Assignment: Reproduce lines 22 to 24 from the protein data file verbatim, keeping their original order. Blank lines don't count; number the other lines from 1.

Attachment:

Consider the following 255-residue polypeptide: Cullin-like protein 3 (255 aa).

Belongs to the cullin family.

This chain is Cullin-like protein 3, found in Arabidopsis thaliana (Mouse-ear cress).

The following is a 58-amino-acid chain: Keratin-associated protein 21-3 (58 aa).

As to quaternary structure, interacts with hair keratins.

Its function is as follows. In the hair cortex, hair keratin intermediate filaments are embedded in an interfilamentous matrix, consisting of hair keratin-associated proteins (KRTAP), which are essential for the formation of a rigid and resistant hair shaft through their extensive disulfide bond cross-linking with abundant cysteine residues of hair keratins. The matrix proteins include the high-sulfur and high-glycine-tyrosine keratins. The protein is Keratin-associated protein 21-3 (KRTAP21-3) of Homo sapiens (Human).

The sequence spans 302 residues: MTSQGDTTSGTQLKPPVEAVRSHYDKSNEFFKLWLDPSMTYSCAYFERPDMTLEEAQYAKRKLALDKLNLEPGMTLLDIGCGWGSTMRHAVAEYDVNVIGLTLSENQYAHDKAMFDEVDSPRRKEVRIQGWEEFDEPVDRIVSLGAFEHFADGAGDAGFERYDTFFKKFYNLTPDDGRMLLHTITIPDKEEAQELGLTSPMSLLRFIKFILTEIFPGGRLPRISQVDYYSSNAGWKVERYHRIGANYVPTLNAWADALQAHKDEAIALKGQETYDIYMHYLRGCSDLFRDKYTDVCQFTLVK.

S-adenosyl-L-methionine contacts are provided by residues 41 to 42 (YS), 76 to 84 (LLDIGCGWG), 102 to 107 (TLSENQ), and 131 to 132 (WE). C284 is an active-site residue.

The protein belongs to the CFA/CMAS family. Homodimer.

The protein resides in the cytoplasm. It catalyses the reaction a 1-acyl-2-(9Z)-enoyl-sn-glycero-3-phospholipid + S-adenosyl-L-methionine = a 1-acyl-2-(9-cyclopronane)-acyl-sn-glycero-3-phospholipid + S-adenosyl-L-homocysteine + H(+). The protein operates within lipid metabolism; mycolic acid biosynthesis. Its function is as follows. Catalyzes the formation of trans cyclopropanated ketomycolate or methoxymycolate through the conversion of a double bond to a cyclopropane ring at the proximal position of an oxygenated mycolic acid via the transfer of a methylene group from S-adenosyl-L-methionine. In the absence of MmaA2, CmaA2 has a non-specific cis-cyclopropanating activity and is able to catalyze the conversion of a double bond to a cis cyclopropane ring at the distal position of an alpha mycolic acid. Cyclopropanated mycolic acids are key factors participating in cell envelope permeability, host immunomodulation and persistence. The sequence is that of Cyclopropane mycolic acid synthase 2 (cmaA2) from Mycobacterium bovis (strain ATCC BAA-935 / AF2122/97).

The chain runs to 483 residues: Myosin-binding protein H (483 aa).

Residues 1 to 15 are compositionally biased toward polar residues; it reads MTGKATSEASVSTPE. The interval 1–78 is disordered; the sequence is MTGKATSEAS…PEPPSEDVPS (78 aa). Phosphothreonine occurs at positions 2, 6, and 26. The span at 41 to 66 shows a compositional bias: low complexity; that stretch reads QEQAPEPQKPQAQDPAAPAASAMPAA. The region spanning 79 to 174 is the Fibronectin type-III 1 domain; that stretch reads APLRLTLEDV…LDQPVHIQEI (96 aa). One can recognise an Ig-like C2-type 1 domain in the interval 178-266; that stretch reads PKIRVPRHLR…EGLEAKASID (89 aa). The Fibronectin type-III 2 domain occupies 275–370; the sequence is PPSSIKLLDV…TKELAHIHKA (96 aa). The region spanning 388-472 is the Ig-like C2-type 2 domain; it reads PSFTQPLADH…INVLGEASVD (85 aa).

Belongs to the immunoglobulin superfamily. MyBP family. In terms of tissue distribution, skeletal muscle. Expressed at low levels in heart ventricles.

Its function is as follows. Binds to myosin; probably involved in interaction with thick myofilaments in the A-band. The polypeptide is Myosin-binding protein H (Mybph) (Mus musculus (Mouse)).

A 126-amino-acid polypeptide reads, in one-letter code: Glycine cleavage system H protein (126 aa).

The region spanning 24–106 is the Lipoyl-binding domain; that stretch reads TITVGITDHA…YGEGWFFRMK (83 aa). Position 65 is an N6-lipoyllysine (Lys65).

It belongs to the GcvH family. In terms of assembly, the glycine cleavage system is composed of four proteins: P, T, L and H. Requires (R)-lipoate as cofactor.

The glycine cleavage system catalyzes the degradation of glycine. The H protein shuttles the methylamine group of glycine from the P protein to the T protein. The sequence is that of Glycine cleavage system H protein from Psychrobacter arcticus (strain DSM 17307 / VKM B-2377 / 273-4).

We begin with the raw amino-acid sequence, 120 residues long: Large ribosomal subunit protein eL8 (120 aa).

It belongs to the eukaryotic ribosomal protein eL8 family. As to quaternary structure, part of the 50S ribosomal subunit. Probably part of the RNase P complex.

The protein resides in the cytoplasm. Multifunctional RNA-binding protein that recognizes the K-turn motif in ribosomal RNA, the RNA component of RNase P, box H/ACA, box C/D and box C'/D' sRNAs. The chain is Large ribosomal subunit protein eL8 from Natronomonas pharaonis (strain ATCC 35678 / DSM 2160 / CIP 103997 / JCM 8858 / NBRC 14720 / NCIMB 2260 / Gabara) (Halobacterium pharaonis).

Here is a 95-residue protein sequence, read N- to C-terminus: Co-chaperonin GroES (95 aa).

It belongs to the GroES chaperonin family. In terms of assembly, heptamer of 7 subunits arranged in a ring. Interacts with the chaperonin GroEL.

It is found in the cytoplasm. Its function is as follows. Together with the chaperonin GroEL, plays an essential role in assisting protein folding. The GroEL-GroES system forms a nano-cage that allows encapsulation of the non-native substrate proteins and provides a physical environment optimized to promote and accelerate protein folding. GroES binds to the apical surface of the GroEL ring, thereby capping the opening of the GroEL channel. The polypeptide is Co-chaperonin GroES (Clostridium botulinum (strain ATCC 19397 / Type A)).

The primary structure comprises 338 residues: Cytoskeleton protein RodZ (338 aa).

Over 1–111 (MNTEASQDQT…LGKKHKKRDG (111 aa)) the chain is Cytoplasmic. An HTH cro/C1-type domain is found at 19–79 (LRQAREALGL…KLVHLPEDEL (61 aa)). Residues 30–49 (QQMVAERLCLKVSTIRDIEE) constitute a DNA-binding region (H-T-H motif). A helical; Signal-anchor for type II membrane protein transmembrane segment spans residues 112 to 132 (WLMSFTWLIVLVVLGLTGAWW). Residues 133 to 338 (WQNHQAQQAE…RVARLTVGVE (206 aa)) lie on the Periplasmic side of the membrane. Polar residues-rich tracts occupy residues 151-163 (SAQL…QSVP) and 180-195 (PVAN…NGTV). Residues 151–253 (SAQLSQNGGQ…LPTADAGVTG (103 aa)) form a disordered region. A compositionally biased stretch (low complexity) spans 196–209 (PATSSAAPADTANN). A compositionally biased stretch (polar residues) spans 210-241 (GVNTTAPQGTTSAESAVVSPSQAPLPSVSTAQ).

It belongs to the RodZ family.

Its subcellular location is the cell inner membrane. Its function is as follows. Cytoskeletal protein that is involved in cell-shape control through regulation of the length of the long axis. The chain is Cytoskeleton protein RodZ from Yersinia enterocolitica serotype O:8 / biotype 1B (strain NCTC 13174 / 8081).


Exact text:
Here is a 95-residue protein sequence, read N- to C-terminus: Co-chaperonin GroES (95 aa).

It belongs to the GroES chaperonin family. In terms of assembly, heptamer of 7 subunits arranged in a ring. Interacts with the chaperonin GroEL.

It is found in the cytoplasm. Its function is as follows. Together with the chaperonin GroEL, plays an essential role in assisting protein folding. The GroEL-GroES system forms a nano-cage that allows encapsulation of the non-native substrate proteins and provides a physical environment optimized to promote and accelerate protein folding. GroES binds to the apical surface of the GroEL ring, thereby capping the opening of the GroEL channel. The polypeptide is Co-chaperonin GroES (Clostridium botulinum (strain ATCC 19397 / Type A)).